cookbookskristina gill

cookbooks + more: asian cooking

by Grace Bonney

I was over the moon to find out that Helen was submitting a recipe for dumplings. I LOVE dumplings and overdose on them every time I go to London. I am planning a trip to Hong Kong some time in order to eat them there. And when I am in New York, I always make a stop in Chinatown to Jing Fong or a nearby restaurant to have dim sum. If you are interested in more dim sum recipes or need tips on making them after you try Helen’s recipe, including vegetarian and vegan options, check out Andrea Nguyen’s new book Asian Dumplings.

Thinking of the other side of the world, I thought I would include non-Western cuisine in this week’s round up. When I crave Asian food– noodles or rice dishes, vegetable sautes, curries, spices, I turn to these books. Since returning from a trip to the Mekong earlier this year, these books have greater significance to me because they allow me to recreate (almost) in my own little way many of the memories of my travels. As detailed as they may be, I find using them and studying their recipes to be relaxing.

Also, starting this week we’ll be sharing our recipe subject’s favorite kitchen items! So not only will be get a great recipe recommendation each week, but books and kitchen accessories as well. Today we’re sharing Helen’s favorites, clockwise from top left: peugeot salt and pepper mills $124, columbian clay pot $76, iittala saucepan $234, imperia pasta machine $70, bodum storage jars $12+, zojirushi rice cooker $134]

CLICK HERE for the rest of the cookbook reviews after the jump!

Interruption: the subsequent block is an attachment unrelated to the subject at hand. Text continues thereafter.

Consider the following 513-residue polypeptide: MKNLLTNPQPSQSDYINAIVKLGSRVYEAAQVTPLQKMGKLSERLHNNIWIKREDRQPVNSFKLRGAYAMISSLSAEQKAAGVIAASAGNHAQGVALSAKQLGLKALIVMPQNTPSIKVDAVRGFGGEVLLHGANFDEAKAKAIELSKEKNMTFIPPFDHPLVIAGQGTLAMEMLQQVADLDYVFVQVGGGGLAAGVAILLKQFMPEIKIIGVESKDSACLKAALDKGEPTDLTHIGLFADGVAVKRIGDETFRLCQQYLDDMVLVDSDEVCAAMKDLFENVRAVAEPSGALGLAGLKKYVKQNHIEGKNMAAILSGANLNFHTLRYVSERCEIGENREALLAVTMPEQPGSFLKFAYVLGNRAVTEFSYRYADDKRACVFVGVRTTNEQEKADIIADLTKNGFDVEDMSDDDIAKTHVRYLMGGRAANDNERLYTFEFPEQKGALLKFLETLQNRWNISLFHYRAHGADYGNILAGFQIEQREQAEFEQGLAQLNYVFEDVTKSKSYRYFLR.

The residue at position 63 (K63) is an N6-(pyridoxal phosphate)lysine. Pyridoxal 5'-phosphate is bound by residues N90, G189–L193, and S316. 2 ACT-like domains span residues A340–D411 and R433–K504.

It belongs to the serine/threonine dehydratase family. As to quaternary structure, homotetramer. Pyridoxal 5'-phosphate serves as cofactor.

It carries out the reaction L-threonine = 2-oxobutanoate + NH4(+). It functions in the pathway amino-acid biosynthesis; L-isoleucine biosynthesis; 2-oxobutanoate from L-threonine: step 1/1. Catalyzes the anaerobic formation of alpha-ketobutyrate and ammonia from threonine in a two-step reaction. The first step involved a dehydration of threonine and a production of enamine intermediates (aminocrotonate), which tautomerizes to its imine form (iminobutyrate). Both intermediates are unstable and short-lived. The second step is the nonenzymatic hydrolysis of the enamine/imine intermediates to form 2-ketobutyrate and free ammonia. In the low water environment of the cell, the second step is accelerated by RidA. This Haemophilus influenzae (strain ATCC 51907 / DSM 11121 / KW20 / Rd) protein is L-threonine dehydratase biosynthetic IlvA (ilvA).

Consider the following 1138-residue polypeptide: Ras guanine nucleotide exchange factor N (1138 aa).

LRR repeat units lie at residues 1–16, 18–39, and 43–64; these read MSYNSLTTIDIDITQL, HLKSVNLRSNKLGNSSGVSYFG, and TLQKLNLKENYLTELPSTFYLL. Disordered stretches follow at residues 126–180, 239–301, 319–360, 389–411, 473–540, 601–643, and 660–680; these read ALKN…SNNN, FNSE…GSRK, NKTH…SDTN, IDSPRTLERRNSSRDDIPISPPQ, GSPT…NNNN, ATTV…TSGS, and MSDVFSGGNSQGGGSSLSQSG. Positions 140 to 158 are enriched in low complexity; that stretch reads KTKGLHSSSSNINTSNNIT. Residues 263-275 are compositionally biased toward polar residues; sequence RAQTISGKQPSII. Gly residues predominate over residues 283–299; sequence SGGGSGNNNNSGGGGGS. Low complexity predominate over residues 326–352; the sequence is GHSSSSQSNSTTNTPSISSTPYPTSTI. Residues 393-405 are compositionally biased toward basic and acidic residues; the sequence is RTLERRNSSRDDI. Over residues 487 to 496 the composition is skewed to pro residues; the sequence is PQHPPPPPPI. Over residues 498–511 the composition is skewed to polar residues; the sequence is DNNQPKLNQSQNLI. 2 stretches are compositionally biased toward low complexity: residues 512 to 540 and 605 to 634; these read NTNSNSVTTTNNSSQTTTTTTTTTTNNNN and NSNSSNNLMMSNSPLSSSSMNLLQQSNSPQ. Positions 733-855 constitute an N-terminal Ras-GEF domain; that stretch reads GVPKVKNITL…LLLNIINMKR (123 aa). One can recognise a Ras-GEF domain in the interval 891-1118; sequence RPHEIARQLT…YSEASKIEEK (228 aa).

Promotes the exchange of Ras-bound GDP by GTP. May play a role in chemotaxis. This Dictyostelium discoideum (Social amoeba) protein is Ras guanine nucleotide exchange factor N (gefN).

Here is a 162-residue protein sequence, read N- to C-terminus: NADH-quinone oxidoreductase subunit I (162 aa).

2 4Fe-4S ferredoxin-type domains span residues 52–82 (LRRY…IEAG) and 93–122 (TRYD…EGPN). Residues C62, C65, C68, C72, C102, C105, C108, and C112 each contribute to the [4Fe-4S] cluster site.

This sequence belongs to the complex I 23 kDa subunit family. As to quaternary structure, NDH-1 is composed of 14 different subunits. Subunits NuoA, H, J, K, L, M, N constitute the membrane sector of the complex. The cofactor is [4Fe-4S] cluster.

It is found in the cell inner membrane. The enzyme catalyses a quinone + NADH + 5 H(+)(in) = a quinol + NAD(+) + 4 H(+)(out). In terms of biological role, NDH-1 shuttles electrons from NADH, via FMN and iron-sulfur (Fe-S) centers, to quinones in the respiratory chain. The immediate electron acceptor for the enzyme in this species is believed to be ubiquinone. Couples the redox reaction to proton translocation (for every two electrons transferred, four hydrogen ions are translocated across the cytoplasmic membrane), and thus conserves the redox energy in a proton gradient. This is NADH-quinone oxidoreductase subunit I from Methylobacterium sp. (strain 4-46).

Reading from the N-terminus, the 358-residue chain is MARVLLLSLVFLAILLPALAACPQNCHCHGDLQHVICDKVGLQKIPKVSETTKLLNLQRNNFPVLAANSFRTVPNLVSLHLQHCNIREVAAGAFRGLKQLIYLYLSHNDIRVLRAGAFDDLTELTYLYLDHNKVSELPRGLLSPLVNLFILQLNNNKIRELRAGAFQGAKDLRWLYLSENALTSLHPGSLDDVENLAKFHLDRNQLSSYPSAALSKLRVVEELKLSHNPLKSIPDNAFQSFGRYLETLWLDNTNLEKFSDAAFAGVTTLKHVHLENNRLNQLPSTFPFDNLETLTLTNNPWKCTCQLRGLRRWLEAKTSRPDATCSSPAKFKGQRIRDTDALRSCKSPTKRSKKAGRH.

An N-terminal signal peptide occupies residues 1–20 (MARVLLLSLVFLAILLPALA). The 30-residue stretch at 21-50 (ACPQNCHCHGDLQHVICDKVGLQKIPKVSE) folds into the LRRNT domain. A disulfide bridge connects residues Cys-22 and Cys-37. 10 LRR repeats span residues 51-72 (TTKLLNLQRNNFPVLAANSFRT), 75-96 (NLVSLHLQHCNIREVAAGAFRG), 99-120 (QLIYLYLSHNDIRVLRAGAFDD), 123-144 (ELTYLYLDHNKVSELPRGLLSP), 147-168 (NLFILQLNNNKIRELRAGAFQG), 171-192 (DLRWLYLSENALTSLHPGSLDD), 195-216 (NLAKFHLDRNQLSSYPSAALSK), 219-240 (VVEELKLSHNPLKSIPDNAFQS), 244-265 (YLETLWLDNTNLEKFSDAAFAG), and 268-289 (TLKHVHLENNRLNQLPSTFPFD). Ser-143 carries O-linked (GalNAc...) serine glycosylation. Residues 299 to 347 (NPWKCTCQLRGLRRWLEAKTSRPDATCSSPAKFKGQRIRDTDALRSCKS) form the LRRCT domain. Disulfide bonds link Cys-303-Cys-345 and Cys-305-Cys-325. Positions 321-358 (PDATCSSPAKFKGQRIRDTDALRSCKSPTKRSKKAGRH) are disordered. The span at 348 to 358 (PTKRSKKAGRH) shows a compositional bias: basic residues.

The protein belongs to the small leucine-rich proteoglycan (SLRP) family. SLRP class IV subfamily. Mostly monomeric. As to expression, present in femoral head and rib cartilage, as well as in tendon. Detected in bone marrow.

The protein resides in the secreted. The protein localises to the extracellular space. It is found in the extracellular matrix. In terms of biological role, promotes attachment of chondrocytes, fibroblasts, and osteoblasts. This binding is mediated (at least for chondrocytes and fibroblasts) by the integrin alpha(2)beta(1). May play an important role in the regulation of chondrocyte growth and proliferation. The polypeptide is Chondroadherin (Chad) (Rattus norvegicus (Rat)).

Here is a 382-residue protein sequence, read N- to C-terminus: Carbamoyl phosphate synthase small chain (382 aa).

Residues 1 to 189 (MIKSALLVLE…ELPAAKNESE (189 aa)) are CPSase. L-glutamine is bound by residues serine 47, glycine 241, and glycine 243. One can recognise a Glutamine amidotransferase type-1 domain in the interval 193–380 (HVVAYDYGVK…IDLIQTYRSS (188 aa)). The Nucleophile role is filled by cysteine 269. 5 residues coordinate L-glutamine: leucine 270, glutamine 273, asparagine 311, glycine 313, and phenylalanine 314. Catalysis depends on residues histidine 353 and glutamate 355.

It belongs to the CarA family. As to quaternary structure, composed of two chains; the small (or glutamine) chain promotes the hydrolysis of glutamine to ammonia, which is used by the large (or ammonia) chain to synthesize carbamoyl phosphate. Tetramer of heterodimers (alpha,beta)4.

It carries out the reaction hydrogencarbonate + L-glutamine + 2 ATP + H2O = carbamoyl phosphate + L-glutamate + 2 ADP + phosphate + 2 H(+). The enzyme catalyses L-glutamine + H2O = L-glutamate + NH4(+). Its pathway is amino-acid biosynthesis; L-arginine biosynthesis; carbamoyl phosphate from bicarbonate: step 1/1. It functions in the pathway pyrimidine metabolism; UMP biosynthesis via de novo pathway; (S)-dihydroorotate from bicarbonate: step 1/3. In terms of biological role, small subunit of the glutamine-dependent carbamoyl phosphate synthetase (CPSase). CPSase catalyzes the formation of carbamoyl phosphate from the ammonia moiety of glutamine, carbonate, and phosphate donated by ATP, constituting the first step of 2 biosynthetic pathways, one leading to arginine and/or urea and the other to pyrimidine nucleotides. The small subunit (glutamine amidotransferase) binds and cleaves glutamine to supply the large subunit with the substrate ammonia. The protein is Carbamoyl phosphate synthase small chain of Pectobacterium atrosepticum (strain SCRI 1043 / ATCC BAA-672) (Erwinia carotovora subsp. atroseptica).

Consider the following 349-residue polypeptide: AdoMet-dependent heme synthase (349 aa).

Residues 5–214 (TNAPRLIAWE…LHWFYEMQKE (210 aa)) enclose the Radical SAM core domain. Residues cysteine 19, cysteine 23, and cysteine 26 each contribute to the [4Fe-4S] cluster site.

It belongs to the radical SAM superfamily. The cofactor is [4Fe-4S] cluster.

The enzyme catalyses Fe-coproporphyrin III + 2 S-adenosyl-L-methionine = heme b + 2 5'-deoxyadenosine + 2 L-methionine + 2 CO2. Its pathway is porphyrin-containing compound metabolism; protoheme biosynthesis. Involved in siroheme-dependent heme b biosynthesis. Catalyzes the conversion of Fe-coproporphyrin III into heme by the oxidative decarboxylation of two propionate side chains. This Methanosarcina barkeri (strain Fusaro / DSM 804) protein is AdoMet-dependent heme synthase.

Rick Stein’s Far Eastern Odyssey by Rick Stein (BBC Books): This book typifies the fear that strikes in my heart when I see southeast Asian cookbooks. Long lists of ingredients. i think “My Lord! How will I do this?!!” But Rick Stein’s book actually inspires me to make the effort– make the lists, go out to the market, and methodically follow the recipes. Unfortunately, the difficulty of finding all of the ingredients means I can’t make many of the recipes in this book, or I have to make substitutions. Stein really underscores the need to follow each recipe to the letter in order to derive the full culinary experience as he has intended it, however, I think if you start with the easy recipes like the Vietnamese spring rolls or crisp spring rolls with pork, prawns, and dried mushrooms, move up to an easy Malaysian curry, Sri Lankan beef and vegetable stuffed gothamba rotis, or the Bangladeshi Lamb Biryani, you won’t regret it. Even if you never cook from the book and only read the narrative and look at the gorgeous photography, you will be sated.